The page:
I was eating an avocado today enjoying the rich creamy texture of the Haas variety. I usually use some fresh lemon with a dash of salt for seasoning. Today I didn’t have a lemon so I ate the fruit right out of the skin. It tasted to good to me on this day. Sitting in the sun on my back porch brought back memories of my porch in Kona, Hawaii.
We lived on Hiona Street in Holualoa. Our home sat nestled amongst giant Monkey Pod trees at the 1200 foot elevation on the Hualalai volcano. An active volcano on the West side of the Big Island. I was caretaker of a beautiful custom built home with a full wrap around porch.
I had agreed to be caretaker for 6 months with an option to extend indefinitely. Overlooking the ocean view side of our home were two large avocado trees. They were loaded with large meaty avocados. The trees were 50 to 60 feet tall with most of the avocados out of reach. Each night there would be 20 or 30 avocados fall to the ground. I would pick them up and put the spoiled ones in the compost pile where the mongoose would come to pick over the days scraps.
When we first arrived, we ate avocados for breakfast, lunch and dinner. It was heaven for an avocado lover like me. After 2 or 3 weeks I soon grew tired of Avocados. I took some to the weekly farmers market down near the post office, but didn’t care to sit all day for a few dollars.
Hiona street was on a 18% grade. For those who don’t know what that means, it means really steep. You had to ride the brakes all the way down the hill to our home. When we went for a walk, it was a good cardiovascular workout. Both up the hill and down. Usually each day there would be avocados from other neighbors rolling down the hill. I could count on several each day. There are over 500 different varieties of avocados and they each have a unique flavor and texture.
I wasn’t the only one to notice the avocado’s. The pigs of Kona stayed mostly in the underbrush and out of sight. The Kona region has been in a severe draught for several years and the best place for worms and tender roots were in the yards and lawns on the homes. The pigs could come into a yard and overnight destroy the entire lawn and landscape. We could always tell where the pigs had been when we drove around the island. They loved avocados and could smell them when they were ripe.
When they showed up at our home, I was concerned and called the gardener to get his advice. The gardener came once a week and took care of the coffee trees and the other plants and flowers. My job as caretaker was to write the checks and feed the cat. It was a great job. When the pigs started to dig up the yard I went to the post office to ask for a reference. They gave me the number of a local trapper who came and set his large trap. It was the size of a dog kennel, the chain link style kind. Over the next few weeks we caught 5 pigs. One night as we were sitting in the patio area we saw a mother with tiny piglets run down the sidewalk to pick over the avocados that had dropped, they were so cute.
We decided to go for a hike up on top of Hualalai. Up where the cloud forest was. It was beautiful there. You could see Maui in the distance and the ocean far below. We wanted to see the Hawaiian honey creepers. The one’s with the curved beak. We began our hike with the sun shinning and the clear sky above. We packed a lunch and planned to spend the day there. We followed a trail that wound through the trees and the grassy meadows. We discovered plants and flowers that we had not seen down below. The lilikoi vines were growing up through some of trees. The fruits were hanging down so I picked and ate several as we hiked. The day was going well until we came over a hill and spotted a large wild bore that was using the same trail. He stopped and we stopped and for a moment neither knew what to do. He turned and ran, and we turned and ran. Each in opposite directions. The clouds lowered and in our haste to get away, I lost my bearings and started down the wrong way. Pearlene said she thought we should go the other way. We discussed the choices, my ego didn’t want to give in to her, but a small voice told me to listen to her spiritual radar. We soon found our way back to the trail again. My original direction would have taken us to the wrong part of the forest and we would have remained lost there for some time before the clouds lifted or we hiked all the way to the bottom of the mountain to find the road. The pigs of Kona can be aggressive and the male have tusks that can cut and tear if they choose to attack. I was glad for Pearlene’s spiritual radar and the help in finding our way back to the trail.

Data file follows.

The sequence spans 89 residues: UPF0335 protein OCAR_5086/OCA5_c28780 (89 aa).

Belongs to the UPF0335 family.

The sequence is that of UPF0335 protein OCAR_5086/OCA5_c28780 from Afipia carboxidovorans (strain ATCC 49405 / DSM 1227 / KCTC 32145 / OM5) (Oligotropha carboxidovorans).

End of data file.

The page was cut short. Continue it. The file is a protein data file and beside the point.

It was not the first time we felt that internal radar on the island. There were other times that I heard noises in the night and started to go outside, the gentle whisperings of that spiritual radar said to me, “Don’t go out. There is danger.” Upon checking the next morning, I would find that the pigs had been there. I was grateful for that warning and protection. Sometimes I think of the hundreds of avocados that were on those trees, especially when the price here is 2 or 3 dollars. Someday I will go back and visit my home there on Hawaii. Whenever I travel, I alway’s make sure my spiritual radar is working and activated. The pigs of Kona are not the only dangers in life.